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How Principals Level the Playing Field of Accountability in Florida’s High-Poverty/Low-Performing Schools—Part I: The Intersection of High-Stakes Testing and Effects of Poverty on Teaching and Learning

ePub

Michele Acker-Hocevar and Debra Touchton

In response to the pressures of accountability, an emerging field of study analyzes schools that defy the odds by exceeding state expectations of performance with low socioeconomic students and students of color. The most recent literature builds upon the body of research begun in the 1970s that examines the characteristics and practices of effective schools (Edmonds, 1979; Lezotte et al., 1980; Purkey & Smith, 1993). Most recently, the Heritage Foundation published a report titled “No Excuses: Lessons from 21 High-Performing, High Poverty Schools” (Carter, 2000). Another study made available through the Charles A. Dana Center at the University of Texas at Austin (1999), describes “Hope for Urban Education: A Study of Nine High-Performing, High-Poverty, Urban Elementary Schools.” Both of these multisite, multicase studies report the stories of educators in schools making significant reversals in the achievement patterns of students from high-poverty, minority environments.

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Summer Clubhouse Programs: A Report of the Effects on Student Motivation and Self-Esteem

ePub

Joe D. Nichols

The present study involved an examination of an alternative summer learning program and its effect on student motivation and self-esteem. Seven Summer Clubhouse school sites were involved with more than 500 student participants completing instruments at the conclusion of each summer session. In addition, 214 of these participants were identified as first-time participants and their responses were gathered over their two-summer involvement. Responses from parents and staff members were also gathered throughout the project. The positive effects of the program on several constructs of student motivation, including learning goals, self-efficacy, and self-esteem, were also observed from student participant responses. Interview responses from students, parents, and staff are included in support of the analysis of the quantitative data. Results indicated that parents and staff were in agreement in their positive support of the summer program. The implications for summer enrichment programs are also discussed.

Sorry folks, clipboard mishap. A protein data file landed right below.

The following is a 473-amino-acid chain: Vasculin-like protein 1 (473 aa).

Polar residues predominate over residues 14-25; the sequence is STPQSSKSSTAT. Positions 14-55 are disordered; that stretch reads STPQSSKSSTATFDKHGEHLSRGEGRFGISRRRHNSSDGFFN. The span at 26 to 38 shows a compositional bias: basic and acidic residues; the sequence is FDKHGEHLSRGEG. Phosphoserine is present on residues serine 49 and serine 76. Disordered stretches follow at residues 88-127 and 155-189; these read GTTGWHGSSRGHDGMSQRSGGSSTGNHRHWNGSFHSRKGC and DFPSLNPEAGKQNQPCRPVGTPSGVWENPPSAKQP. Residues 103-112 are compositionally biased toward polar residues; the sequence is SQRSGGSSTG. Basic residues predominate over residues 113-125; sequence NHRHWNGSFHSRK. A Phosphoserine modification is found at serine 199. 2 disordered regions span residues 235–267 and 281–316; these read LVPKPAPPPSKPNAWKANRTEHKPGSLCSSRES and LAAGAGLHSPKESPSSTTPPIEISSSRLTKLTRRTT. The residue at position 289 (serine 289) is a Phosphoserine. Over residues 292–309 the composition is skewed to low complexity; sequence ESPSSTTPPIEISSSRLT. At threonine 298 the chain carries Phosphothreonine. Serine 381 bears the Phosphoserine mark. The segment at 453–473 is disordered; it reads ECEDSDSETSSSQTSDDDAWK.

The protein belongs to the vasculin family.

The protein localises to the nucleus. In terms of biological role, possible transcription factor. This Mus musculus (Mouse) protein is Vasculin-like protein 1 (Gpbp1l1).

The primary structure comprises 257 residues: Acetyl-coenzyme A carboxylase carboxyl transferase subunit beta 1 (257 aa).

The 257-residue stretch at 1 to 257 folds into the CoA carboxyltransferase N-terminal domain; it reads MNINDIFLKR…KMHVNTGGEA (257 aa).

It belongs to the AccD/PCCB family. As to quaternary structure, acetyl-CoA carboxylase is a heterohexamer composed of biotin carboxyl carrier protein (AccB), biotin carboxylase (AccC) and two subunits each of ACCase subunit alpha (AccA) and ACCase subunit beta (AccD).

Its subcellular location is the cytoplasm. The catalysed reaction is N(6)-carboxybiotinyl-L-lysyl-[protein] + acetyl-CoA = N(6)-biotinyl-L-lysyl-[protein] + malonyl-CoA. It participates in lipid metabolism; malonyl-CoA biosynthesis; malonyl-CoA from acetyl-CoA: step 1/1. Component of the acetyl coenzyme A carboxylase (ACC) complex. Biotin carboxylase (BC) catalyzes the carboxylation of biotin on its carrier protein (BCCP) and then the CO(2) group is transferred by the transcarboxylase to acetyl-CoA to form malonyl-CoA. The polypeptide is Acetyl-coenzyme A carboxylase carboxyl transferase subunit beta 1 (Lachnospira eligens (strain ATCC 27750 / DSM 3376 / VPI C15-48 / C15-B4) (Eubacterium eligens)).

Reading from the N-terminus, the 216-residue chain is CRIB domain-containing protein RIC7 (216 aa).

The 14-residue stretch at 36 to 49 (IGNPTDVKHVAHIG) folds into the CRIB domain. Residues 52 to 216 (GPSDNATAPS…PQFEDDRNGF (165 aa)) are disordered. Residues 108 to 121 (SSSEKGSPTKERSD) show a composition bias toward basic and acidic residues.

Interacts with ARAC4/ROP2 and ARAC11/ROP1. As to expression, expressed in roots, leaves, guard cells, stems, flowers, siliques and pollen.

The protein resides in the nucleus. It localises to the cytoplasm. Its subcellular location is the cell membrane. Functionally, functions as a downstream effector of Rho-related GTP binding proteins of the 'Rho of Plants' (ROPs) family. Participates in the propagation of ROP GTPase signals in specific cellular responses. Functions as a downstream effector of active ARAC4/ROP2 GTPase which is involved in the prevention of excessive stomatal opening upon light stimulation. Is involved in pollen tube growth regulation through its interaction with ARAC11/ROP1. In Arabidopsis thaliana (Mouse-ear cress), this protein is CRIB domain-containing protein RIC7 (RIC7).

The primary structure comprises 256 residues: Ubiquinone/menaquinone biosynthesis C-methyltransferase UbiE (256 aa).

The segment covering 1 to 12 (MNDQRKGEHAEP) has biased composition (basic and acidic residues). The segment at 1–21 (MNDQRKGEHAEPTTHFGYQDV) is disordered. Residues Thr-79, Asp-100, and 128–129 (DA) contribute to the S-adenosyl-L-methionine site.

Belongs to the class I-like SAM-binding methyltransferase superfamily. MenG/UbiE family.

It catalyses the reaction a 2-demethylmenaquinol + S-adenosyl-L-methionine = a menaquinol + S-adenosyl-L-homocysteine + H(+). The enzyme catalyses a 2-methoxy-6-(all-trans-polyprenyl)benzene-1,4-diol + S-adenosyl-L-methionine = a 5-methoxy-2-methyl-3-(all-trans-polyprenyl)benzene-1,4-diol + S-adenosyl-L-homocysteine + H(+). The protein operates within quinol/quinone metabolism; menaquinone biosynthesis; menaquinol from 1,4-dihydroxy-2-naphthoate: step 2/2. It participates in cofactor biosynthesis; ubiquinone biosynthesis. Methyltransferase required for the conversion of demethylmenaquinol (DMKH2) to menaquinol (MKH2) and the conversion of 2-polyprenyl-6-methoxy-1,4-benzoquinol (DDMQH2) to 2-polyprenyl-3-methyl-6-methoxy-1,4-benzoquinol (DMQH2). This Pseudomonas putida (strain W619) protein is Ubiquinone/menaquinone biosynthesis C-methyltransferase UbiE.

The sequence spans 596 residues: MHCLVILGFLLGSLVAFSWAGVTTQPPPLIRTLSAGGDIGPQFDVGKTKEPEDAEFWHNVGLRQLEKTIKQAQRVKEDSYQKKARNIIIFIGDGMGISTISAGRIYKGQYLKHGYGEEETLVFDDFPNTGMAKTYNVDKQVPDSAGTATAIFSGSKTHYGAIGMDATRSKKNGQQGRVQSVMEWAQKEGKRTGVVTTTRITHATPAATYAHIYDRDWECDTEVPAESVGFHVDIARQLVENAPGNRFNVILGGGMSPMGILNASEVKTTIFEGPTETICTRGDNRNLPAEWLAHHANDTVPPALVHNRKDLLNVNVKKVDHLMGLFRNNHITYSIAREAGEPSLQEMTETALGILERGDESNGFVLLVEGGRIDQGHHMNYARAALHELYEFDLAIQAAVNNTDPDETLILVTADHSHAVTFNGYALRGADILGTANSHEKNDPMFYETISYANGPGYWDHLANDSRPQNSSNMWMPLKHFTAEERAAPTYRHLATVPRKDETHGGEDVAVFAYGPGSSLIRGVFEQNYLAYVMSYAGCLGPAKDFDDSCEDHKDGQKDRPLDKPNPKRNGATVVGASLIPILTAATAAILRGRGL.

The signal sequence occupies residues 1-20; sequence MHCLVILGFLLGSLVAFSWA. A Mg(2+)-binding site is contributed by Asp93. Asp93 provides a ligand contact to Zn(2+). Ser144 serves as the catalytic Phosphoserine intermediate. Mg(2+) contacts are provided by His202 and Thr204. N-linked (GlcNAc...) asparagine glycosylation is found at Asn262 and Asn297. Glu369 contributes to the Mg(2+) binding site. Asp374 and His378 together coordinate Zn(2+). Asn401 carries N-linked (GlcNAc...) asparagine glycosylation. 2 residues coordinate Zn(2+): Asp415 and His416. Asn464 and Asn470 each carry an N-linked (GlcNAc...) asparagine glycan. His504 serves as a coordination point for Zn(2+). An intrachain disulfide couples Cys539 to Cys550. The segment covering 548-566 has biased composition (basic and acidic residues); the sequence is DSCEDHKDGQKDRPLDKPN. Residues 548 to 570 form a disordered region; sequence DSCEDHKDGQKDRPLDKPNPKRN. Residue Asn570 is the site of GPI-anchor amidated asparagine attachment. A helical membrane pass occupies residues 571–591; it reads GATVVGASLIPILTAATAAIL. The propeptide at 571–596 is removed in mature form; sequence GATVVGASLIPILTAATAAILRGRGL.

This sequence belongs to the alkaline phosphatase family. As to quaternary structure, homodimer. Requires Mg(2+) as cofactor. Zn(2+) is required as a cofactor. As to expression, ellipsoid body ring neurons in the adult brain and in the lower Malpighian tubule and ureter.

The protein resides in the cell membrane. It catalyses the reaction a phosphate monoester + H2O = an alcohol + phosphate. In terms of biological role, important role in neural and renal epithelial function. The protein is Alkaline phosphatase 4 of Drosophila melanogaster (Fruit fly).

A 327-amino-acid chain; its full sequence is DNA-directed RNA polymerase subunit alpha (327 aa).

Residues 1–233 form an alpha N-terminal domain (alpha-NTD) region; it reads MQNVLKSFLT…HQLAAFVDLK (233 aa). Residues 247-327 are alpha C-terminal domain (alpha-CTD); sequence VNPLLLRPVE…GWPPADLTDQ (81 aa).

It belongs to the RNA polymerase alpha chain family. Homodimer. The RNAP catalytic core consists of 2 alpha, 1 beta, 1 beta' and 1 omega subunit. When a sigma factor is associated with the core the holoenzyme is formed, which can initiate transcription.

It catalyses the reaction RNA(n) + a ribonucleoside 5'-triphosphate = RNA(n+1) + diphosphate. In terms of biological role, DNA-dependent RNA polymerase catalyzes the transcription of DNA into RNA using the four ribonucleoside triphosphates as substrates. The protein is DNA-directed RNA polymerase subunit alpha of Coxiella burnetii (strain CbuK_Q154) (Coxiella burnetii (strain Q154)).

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Capacities for School Leadership: Emerging Trends in the Literature

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Carol A. Mullen, Stephen P. Gordon, Bobbie J. Greenlee, and Robert H. Anderson

Much of value can be learned from the current educational leadership literature. A literature task force that reviewed the contemporary research in leadership from the last 20 years, with special emphasis on the 1990–2001 time frame, developed this report. Inasmuch as the educational leadership field has already been thoroughly reviewed by Joseph Murphy and colleagues (1999; see also Beck & Murphy, 1997) from 1983–1998, we have elected to offer a more recent and hence more contemporary review of the literature. Since the educational administration profession is relatively young, our review is emergent, not summative or definitive (Murphy, 1999a).

The purpose of this review was to provide fresh insights into the educational leadership field and to learn about other university administrator preparation programs in the United States. Regarding the content of this paper, the research findings from the literature have been shared and corroborated with relevant stakeholders, which involves an advisory board. This board consists of a representative group of school practitioners (principals, superintendents, assistant principals, and district-level curriculum coordinators) from seven different counties served by our program as well as the entire faculty within the educational leadership program. The practitioners who validated the important leadership capacities or performance standards, discussed in this review, have collaborated on redesigning our administrator preparation program offered at a research university in Florida. The specific goal for this ongoing work is to address the values and needs of our students (prospective administrators and teacher-leaders) and those of the school districts. With this group, the leadership capacities of the literature task force (a subcommittee of the advisory board) were shared and tested for authentication.